I am wondering, however, what the responses would be from parents, teachers, school administrators, and others who have the power to make decisions about braille learning for blind children. Do they feel as passionately as “Jeff” who posted, he would “hate to see a total shift away from the use of braille because in reality, it’ll lead to whole generation of illiterate people.”? Will the out-of-the box accessibility, via audio, of some of today’s technology change the way blind children will learn? There are many factors at play when you consider the education of blind children – limited public-school resources, the shortage of TVI’s, and a broad brush approach to serving kids with disabilities—I just hope that braille does not get lost in the shuffle.

Equally passionate were the responses concerning braille in the digital age. While opinions were varied, one sentiment is clear – technology does not replace braille. Instead, technology has unlimited potential to enhance and increase braille usage but the high cost of assistive technology remains a critical barrier that must be addressed. As one deaf/blind woman stated, “It’s sickening that braille is offered for premium pricing.”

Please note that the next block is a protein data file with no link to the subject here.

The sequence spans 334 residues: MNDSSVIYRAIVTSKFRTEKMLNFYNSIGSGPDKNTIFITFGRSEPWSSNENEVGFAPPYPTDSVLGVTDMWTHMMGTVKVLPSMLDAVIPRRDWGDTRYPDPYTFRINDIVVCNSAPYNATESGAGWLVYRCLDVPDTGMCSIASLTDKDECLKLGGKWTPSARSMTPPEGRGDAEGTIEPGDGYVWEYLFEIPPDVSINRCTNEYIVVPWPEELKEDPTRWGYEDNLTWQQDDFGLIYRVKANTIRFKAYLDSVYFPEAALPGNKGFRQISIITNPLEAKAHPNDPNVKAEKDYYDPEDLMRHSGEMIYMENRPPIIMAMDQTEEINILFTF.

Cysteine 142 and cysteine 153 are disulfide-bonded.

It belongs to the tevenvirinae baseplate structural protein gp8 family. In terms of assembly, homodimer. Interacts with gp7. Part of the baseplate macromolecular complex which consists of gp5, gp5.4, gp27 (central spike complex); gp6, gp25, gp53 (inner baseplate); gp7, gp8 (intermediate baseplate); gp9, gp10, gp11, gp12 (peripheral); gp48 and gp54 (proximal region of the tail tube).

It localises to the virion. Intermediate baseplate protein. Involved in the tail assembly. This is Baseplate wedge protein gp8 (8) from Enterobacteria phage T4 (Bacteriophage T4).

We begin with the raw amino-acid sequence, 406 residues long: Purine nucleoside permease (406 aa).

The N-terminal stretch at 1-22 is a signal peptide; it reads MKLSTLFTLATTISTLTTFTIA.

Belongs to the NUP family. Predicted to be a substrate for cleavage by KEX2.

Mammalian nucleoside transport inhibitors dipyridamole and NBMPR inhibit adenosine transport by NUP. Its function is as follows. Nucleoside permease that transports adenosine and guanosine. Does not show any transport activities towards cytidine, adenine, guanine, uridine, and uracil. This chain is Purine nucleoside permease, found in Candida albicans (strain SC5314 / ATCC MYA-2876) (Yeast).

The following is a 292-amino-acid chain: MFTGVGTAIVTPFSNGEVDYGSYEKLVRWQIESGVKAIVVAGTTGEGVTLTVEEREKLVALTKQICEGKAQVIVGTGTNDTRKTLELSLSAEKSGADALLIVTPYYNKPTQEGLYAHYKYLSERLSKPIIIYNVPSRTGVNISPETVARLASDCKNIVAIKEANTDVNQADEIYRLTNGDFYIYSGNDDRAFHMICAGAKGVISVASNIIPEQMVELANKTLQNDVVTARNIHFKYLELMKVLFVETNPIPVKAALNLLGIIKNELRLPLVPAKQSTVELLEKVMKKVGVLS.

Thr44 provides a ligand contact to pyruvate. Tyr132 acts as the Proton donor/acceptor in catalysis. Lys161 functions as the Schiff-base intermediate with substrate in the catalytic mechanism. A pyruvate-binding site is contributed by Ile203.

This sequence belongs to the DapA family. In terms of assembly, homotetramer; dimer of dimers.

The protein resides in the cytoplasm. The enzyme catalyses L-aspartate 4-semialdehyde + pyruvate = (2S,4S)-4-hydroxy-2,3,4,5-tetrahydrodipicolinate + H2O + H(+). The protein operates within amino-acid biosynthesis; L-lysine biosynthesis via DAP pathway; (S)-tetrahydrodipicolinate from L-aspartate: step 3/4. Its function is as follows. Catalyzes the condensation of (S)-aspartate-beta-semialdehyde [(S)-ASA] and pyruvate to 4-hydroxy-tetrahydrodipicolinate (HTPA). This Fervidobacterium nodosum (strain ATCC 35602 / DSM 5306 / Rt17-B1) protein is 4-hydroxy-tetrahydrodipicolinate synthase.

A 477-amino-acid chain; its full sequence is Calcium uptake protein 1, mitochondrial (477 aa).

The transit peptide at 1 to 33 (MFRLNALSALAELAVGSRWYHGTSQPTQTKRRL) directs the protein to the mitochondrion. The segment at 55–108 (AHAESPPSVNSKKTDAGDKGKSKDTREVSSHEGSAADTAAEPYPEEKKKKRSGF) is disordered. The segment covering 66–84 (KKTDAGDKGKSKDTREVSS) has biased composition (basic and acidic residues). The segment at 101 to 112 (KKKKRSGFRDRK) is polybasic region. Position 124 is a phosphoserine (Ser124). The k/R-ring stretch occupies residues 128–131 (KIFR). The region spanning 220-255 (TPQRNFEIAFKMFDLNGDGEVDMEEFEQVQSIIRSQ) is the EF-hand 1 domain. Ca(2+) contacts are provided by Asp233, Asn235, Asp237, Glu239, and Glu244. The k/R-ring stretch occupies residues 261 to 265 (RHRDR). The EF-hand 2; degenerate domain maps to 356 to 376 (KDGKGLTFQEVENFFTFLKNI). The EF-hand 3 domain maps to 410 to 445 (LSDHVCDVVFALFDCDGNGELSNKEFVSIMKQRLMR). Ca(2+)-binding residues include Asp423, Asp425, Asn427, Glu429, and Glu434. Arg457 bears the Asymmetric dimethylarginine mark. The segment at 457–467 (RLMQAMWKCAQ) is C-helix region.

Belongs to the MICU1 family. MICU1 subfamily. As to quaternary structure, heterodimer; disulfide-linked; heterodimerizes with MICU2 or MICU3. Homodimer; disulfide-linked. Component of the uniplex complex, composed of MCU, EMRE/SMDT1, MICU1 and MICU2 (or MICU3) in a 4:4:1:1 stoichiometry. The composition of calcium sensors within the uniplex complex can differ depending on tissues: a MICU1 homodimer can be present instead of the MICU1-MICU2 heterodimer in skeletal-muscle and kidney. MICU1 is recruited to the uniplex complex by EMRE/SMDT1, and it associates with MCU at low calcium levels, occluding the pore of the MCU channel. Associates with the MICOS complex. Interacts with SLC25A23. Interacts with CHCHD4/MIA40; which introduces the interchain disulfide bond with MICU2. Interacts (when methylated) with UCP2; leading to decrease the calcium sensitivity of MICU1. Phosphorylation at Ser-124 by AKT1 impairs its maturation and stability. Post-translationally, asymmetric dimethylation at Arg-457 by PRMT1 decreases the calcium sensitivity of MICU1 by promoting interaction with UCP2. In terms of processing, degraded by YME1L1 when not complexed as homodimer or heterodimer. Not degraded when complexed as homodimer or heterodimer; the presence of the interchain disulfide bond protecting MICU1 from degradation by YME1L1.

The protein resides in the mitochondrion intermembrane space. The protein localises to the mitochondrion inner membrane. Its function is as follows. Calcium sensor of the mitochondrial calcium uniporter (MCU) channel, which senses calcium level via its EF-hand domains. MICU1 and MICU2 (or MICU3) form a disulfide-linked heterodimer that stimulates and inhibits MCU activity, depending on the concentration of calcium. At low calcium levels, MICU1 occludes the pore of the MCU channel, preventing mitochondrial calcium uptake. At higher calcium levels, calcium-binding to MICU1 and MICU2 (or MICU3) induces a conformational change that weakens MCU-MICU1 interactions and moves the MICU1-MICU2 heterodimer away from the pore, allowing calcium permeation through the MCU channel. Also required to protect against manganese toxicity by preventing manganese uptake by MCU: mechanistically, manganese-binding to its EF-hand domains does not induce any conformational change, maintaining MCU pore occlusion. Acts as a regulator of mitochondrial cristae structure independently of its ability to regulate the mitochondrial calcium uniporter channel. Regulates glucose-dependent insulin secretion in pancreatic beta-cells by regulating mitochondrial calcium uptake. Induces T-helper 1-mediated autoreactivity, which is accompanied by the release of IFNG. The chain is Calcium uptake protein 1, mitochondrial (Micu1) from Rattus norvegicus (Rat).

I am thrilled that so many took the time to respond to this blog post. I want to dig deeper into this issue, and I am currently working with my colleagues to develop a short survey on how braille is used today—with and without technology. Stay tuned for more information on that survey. Thank you for your enthusiasm and let’s keep this dialogue going. I don’t know if the future of braille depends on it, but I don’t want to take any chances.